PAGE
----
Nice NYT Q&A with Steve Case by Adam Bryant. On the topic of “what he would have done differently” after the AOL/Time Warner merger:
One would be that if we’d brought these companies together — and I say this somewhat in jest, but it makes a point — we should have fired the top 50 executives, myself included, and hired 50 new executives who brought new perspectives and could look at this through the focus on the future, not in the rearview mirror. It would have done better. There is a reason why that happens whenever a new president is elected. They bring in an entirely new team to get behind their vision and execute that vision. If it were the same 50 people from the prior administration being asked to implement new policies for the new president, it would not work.
An interesting way to think about a mega-merger: combine the assets and get new blood in there to run it.
It’s great to see entrepreneurs have a successful exit. It’s even better to see them have the balls to buy the company back and try again (which CrunchFund gladly helped with).
Congrats to Tony, Ryan, and the entire About.me team (which remarkably was still intact inside of Aol). Here’s my profile (which you’ll note I have linked first and foremost in the new header up top).
Yahoo should buy them to bolster their bullshit lawsuit against Facebook. There’s probably some patent in there about the use of the color blue within online systems.
As you’ve probably heard by now, Heather Harde — my boss for the past three years or so — has quit AOL. There’s not much more to say beyond what Mike already has. This is just really sad — sad because it never should have gone down this way.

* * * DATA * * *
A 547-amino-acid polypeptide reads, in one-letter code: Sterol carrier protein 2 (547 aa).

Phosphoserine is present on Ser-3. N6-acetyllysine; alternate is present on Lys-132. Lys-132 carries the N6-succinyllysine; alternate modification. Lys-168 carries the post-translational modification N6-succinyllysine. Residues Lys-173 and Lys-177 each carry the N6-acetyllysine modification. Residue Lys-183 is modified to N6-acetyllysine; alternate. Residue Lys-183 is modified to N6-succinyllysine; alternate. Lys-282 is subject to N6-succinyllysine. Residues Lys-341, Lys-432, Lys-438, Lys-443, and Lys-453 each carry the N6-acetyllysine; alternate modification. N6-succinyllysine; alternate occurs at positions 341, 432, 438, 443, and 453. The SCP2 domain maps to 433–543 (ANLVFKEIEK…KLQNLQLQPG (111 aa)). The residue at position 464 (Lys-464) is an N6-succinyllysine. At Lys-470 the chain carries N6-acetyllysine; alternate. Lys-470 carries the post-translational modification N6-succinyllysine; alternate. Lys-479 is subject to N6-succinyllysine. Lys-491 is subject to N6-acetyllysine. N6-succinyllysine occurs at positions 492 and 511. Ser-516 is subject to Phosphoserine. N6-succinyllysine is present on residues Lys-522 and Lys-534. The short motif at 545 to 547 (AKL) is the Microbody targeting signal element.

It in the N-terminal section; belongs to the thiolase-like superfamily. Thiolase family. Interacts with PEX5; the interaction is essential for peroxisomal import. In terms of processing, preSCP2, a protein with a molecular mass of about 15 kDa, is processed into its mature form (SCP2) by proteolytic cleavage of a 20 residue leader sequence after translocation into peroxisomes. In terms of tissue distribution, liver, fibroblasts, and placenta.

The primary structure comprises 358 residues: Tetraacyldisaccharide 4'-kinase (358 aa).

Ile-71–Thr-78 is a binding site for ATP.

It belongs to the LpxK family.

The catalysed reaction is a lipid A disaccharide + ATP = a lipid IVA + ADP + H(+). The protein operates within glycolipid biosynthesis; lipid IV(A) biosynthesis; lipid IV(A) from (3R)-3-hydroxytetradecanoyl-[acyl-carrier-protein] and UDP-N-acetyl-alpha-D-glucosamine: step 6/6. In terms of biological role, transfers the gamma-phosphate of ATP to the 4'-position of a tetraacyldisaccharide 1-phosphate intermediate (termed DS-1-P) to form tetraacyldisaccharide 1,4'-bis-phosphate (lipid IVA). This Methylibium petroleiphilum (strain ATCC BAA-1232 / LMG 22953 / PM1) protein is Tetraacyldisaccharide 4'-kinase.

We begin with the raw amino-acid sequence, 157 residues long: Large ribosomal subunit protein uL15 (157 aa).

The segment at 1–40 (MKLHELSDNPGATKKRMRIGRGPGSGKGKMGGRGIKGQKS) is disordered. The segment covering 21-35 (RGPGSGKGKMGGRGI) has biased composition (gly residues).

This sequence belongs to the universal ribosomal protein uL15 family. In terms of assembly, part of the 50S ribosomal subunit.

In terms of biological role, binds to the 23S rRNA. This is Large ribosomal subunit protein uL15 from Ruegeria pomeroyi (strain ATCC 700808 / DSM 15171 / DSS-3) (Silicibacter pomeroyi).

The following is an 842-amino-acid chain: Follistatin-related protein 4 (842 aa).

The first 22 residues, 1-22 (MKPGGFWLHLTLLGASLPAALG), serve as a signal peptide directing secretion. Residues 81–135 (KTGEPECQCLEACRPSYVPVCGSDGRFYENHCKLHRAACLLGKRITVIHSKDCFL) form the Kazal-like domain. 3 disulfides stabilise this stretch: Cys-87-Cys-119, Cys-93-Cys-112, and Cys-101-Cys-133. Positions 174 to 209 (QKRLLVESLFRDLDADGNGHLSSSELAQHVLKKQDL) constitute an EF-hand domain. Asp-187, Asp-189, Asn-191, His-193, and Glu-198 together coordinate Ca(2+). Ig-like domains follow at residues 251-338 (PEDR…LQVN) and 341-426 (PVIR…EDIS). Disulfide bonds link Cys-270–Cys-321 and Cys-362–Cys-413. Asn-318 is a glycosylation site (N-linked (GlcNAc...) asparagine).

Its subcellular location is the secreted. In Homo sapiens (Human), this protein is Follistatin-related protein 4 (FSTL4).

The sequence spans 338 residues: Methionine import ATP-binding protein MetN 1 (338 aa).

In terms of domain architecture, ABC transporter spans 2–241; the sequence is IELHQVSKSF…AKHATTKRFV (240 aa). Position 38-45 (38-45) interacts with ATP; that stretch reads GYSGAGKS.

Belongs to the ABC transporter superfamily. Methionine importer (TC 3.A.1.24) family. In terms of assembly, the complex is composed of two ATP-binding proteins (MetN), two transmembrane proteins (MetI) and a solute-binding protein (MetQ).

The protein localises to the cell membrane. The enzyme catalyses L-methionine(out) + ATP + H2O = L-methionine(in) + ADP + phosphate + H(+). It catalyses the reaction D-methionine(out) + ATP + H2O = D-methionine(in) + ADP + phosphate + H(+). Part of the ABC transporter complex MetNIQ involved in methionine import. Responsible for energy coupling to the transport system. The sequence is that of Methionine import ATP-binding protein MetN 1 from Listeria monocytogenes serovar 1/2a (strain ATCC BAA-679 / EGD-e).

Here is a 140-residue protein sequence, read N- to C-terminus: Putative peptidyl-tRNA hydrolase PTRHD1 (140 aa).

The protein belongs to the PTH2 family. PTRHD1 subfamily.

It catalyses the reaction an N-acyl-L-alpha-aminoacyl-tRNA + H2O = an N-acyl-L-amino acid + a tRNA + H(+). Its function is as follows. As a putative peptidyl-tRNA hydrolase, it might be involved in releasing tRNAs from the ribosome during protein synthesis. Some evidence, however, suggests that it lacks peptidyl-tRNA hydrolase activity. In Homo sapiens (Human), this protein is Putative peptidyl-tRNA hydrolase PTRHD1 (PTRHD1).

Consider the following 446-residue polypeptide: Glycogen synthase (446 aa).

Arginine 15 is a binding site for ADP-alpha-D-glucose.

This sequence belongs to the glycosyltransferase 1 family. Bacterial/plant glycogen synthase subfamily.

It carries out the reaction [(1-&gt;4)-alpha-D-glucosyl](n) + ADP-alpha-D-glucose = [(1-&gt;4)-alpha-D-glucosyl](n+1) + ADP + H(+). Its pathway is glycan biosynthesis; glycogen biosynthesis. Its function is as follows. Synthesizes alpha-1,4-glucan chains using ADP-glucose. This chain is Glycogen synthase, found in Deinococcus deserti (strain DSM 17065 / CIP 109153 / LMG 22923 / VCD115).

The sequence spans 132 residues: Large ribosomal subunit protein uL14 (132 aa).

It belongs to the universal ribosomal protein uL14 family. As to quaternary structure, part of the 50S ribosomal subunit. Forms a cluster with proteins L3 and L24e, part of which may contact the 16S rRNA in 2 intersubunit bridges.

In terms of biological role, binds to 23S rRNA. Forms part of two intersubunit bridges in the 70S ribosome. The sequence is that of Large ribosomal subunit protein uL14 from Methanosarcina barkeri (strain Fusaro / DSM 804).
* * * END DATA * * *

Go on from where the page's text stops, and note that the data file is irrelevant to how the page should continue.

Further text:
Heather was far and away the best boss I ever had. She’s also the hardest working person I’ve ever met. She could and probably should be the CEO of dozens of other companies in Silicon Valley. Hopefully she’ll do that now, if she wants.
Forget myself or Paul or Sarah leaving TechCrunch. Forget even Mike leaving TechCrunch. Heather’s departure is by far the biggest blow to the company — and Mike would be the first to say that.
Given its scale (which we all built over the years) TechCrunch will survive without Heather, but it will never be the same. I honestly can’t think of a single person they could put in place that would be able to do a fraction of what Heather was able to do on the business side of things. It will be totally different now. Maybe that’s fine, but it will never be better.
Again, this is all just incredibly frustrating because it really didn’t have to happen this way. And yet, it did.
Thanks for everything Heather.
All day, I kept telling myself I shouldn’t say anything. Then I realized: what the fuck? Be honest.
I found Paul’s post tactless. And I found Erick’s response inappropriate. Perhaps both are fitting given the entire clusterfuck that is this situation. But both are also quite sad.
Many of you are watching TechCrunch unravel before your very eyes. That sucks. It sucks for me too. But TechCrunch is also too big to fail. One way or another, it will live on. Try as hard as AOL might, they can’t totally fuck it up. That’s just the truth.
Also the truth: AOL has not reached out to me once in this entire situation. You’d think they might care about something like that. Evidently, they don’t. I’m not losing any sleep over it, but it’s curious.
I appreciate the outpouring of support from everyone. No matter what happens, don’t worry, I’ll be fine. I’m just sincerely worried about the state of AOL that they seem to have a total disregard for the actual situation. TechCrunch is a key property and one of the few bright spots in their portfolio. But to them, it’s apparently just numbers.
That’s a losing stance. TechCrunch may survive with that stance, but it will not thrive as it has. That’s the CNET stance. Complacency is poison.
Everyone still at TechCrunch knows this. That’s why Paul’s post is dangerous. He’s shining the spotlight on something, but he’s missing the mark. There is exactly one person to blame for all of this — and her name is not Erick.
As Jason notes, Diller doesn’t nail this, but he’s more right than wrong.
Disrupt is now over. There will be time to reflect on just how fucked up this has been.